This is a discussion on Internet Protocol Security Methods within the Operating systems forums, part of the Tutorials category; Internet Protocol Security Methods If an IPsec rule requires the hosts to negotiate security, and it is using one or ...
Internet Protocol Security Methods
If an IPsec rule requires the hosts to negotiate security, and it is using one or both of two methods: Encapsulated Security Payload (ESP) or Authentication Header (AH).
ESP can provide both confidentiality (via encryption) and integrity (via signatures). Both the encryption and signature include the payload and TPC/UDP header of each packet, but not the IP address, which means that with supporting technologies such as NAT Traversal (NAT-T), ESP traffic can be sent across NAT devices. It is also possible to use null encryption with ESP, which means that each packet is signed but not encrypted. Similar to AH, this means that you can be confident that the traffic has not been tampered with while en route between hosts. This is the default method when you select to authenticate sessions between two hosts.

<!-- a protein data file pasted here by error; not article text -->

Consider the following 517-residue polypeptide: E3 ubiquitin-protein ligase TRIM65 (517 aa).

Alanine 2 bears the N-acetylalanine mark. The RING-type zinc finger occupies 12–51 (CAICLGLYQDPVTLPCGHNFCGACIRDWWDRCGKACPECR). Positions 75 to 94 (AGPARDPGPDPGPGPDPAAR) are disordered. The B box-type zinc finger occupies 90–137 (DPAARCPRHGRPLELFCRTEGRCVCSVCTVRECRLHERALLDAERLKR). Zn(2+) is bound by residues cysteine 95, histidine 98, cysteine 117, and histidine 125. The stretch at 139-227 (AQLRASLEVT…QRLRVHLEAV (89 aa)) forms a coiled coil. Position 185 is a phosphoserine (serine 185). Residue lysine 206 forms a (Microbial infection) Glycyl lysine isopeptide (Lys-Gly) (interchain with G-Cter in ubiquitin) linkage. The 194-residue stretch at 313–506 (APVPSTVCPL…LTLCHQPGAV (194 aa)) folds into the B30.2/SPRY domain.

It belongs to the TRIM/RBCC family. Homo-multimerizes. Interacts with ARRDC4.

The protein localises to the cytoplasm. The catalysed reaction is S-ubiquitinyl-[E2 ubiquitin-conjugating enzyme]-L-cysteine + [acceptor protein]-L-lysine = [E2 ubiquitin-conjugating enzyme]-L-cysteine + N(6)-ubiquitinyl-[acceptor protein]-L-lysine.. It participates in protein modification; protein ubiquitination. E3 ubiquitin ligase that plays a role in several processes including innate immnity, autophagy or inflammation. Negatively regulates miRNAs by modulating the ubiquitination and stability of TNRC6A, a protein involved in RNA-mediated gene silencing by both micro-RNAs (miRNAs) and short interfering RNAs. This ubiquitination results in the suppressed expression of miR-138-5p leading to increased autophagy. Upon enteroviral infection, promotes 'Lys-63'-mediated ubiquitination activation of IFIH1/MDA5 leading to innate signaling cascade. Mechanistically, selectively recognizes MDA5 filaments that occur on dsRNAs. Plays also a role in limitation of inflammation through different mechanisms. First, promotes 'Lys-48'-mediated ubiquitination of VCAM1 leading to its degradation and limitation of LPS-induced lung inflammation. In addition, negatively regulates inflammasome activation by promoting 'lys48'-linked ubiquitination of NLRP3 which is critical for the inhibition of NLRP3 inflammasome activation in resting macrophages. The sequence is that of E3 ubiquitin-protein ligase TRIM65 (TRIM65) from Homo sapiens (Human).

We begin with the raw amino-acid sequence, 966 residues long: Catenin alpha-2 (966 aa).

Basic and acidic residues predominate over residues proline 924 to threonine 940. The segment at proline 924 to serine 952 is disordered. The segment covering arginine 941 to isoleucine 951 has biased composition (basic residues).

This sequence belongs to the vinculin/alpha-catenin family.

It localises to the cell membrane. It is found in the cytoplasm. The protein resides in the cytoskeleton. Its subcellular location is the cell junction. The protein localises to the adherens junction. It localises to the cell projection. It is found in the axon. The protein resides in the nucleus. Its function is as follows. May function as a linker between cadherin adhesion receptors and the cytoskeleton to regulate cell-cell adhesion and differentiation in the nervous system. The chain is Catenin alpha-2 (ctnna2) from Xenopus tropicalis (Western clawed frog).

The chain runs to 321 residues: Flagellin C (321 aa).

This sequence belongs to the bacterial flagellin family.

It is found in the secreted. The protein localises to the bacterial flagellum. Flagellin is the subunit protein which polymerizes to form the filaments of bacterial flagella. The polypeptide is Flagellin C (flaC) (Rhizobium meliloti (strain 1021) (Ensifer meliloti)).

AH ensures message integrity via digital signatures calculated on the entire packet, including the IP header (which includes the source and destination IP addresses). AH has two significant limitations: it provides no confidentiality because it does not support data encryption, and AH traffic cannot traverse NAT devices because these devices change the IP address of the internal host on each packet before forwarding them.